Last night, my wife and I had a date. Having as many kids as we do makes this rather difficult at times. Granted, we did have some choice in having all of the kids we do, so I can’t really complain too much about our confinement to the Birzer home on the weekends.
Of course, it’s my wife’s fault we have so many kids, but that’s another story.
We only had to travel about 1.2 miles to the site of our date, the Dawn Theater–a restored movie theater from the last century now turned into a nice dinner club with a full bar, great lighting, and nice acoustics. You must understand, we live in a town with a population of only 8,000 and a county that seems to have more Blue Laws than all of the Bible Belt states put together (as a good friend of mine notes, Hillsdale must be one of the view places in which any one can rent the most disturbing and raunchy video imaginable (or, let’s hope, unimaginable) after church on Sunday mornings, but you are forbidden from buying a bottle of vodka–INSANITY!).
So, a nice dinner club is a stunning thing in Hillsdale County, and Peg Williams does a brilliant job of running it. Thank you, Peg.
But, to top it all off, we got to hear The Madeira play. It was my first time to see them, though they’ve toured throughout North America and Europe previously. I pray it will not be my last time.
The Madeira, led by my close friend, political ally, and colleague in the economics department at Hillsdale College, Ivan Pongracic, specializes in Surf Rock. I hate to admit it, but I’m really not that familiar with the genre–coming out of the Middle East originally but exploding in California in the very early 1960s.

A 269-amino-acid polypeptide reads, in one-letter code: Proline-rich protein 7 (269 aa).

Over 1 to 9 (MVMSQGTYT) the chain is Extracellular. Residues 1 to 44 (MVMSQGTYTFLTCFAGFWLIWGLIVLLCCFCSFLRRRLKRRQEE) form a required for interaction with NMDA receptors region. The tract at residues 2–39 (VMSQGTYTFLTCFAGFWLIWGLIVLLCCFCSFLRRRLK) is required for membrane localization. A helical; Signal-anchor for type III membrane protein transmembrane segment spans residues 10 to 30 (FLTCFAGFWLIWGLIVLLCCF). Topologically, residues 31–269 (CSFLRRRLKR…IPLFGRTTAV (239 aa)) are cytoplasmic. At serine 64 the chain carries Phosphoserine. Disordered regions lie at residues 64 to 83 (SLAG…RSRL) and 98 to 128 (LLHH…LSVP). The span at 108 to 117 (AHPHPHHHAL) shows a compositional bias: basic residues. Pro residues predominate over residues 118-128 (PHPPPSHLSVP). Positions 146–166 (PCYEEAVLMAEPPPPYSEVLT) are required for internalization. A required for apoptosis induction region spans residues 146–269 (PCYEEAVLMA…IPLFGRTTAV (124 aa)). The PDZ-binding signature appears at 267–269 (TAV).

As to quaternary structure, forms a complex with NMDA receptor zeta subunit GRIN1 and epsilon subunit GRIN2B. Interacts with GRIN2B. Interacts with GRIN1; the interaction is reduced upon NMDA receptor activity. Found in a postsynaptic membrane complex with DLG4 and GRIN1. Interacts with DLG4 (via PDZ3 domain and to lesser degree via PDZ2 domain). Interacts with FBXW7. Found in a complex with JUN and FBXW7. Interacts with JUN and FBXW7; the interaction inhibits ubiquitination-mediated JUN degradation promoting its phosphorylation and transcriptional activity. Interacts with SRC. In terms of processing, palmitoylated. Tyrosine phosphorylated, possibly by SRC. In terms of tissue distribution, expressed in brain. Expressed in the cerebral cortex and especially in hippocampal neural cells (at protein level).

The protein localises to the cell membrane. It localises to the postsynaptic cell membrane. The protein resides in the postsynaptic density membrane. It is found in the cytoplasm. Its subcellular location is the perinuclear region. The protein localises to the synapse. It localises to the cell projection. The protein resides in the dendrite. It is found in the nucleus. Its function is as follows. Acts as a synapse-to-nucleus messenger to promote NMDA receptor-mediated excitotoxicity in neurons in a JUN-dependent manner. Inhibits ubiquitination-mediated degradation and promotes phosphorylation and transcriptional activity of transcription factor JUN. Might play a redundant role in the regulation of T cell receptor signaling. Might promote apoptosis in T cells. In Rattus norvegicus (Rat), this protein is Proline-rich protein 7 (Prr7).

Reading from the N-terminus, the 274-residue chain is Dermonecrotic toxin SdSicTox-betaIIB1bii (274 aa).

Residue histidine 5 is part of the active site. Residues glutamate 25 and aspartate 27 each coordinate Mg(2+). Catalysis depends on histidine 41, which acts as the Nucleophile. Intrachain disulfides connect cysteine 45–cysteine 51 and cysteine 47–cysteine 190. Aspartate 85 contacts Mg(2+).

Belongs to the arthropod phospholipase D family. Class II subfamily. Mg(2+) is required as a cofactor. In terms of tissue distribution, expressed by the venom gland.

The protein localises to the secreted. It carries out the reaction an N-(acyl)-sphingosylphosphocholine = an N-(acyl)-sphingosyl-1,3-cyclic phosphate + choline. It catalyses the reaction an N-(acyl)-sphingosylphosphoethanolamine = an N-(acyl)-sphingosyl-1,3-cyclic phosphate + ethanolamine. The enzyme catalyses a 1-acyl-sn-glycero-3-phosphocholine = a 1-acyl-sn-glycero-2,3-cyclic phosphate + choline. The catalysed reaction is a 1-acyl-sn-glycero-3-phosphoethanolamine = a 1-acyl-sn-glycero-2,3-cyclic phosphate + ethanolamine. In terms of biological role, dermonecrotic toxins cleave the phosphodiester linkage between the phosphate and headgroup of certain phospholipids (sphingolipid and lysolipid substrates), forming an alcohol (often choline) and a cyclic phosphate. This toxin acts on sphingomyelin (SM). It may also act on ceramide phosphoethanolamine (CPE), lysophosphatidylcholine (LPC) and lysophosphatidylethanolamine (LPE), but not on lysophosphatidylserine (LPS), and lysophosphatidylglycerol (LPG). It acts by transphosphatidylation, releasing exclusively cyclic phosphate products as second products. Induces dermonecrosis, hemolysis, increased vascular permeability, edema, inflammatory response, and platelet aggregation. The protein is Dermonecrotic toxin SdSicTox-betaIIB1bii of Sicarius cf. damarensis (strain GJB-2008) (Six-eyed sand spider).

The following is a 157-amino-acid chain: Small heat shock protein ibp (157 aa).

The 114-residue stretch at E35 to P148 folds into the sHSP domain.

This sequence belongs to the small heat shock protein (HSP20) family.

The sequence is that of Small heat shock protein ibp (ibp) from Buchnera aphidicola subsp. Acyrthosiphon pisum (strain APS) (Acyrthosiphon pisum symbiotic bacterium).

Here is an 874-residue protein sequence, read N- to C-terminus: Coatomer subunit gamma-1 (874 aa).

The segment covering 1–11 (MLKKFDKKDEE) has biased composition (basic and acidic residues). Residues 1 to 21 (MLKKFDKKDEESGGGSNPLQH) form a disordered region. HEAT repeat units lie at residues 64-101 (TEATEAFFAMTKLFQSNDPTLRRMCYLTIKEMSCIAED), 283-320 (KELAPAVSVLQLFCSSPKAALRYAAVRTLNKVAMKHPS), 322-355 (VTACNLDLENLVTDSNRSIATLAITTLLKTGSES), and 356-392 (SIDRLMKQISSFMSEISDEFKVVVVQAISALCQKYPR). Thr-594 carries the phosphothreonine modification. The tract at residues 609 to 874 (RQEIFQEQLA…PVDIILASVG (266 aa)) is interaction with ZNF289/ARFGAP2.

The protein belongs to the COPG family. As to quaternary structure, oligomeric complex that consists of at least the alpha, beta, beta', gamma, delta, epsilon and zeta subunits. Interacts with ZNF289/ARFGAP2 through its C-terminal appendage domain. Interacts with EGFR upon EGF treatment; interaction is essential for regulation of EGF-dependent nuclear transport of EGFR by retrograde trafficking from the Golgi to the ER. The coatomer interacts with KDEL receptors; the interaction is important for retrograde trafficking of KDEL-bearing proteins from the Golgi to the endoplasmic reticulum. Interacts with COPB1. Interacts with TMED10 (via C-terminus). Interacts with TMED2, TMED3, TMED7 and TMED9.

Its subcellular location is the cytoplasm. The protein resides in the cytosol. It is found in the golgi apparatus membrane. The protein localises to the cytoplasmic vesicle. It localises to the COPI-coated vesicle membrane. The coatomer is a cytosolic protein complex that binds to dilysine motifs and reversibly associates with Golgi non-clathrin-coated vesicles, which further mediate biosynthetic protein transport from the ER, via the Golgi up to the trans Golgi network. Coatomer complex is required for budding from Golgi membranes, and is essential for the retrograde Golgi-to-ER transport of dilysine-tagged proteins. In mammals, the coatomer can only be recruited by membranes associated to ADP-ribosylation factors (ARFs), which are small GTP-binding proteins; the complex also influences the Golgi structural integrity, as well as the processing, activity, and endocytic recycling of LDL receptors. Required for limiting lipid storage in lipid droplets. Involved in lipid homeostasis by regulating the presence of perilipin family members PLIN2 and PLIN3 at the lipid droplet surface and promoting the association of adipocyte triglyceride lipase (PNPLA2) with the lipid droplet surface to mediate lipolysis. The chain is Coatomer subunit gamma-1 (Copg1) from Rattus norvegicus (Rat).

As the band explains it on their website:
The Madeira plays surf music born of screaming wind over the sand dunes of the Sahara Desert, deafening echoes of waves pounding the Gibraltar Rock, joyous late-night gypsy dances in the small towns of Andalucia, and exotic cacophony of the Marrakesh town square. It is the surf music of the millennia-old Mediterranean mysteries.
To my untrained ear, the music most resembled that of Chris Isaac and of Ennio Morricone from the Spaghetti Westerns of the 1960s.
From my rather ignorant understanding of Surf, it struck me as possessing a really traditional rock rhythm section (bass and drums in almost perfect syncopation) but with a very mischievous lead guitar and a devastatingly hyperactive rhythm guitar. The drums, especially, had an interesting sound–and for those of you who have any understanding and knowledge of drumming and percussion, please forgive me–as there was an emphasis on the deepest bass drum and on the highest cymbals, with little attention on the middle range.
Overall, the lack of lyrics and the place of Surf in history of the pre-radical sixties, gave the music a real innocence. But, it was the innocence of genius, not of decadence.
The whole show last night–just a little under one hour long–overflowed with the energy of a thousand stars. Amazing. The audience enjoyed it just as much as the band. Everyone enjoyed it.
Granted, I’m biased, as I think the world of Ivan, but he served as the perfect leader of the band. He played with finesse and confidence, and he had the audience completely in the palm of his hand. He joked, often, of the commercial suicide he and the band committed by dedicating themselves to Surf. Well, what may be bad for the pocket book is perfectly healthy for the soul.
The Madeira is Ivan Pongracic (lead guitar), Patrick O’Connor (rhythm guitar) , Todd Fortier (bass), and Dane Carter (drums). Their studio CDs (Double Crown Records) are 1) Sandstorm (2005) and 2) Carpe Noctem (2007), and 3) Tribal Fires (2012). To order The Madeira’s studio CDs (and I very much encourage you to), go here.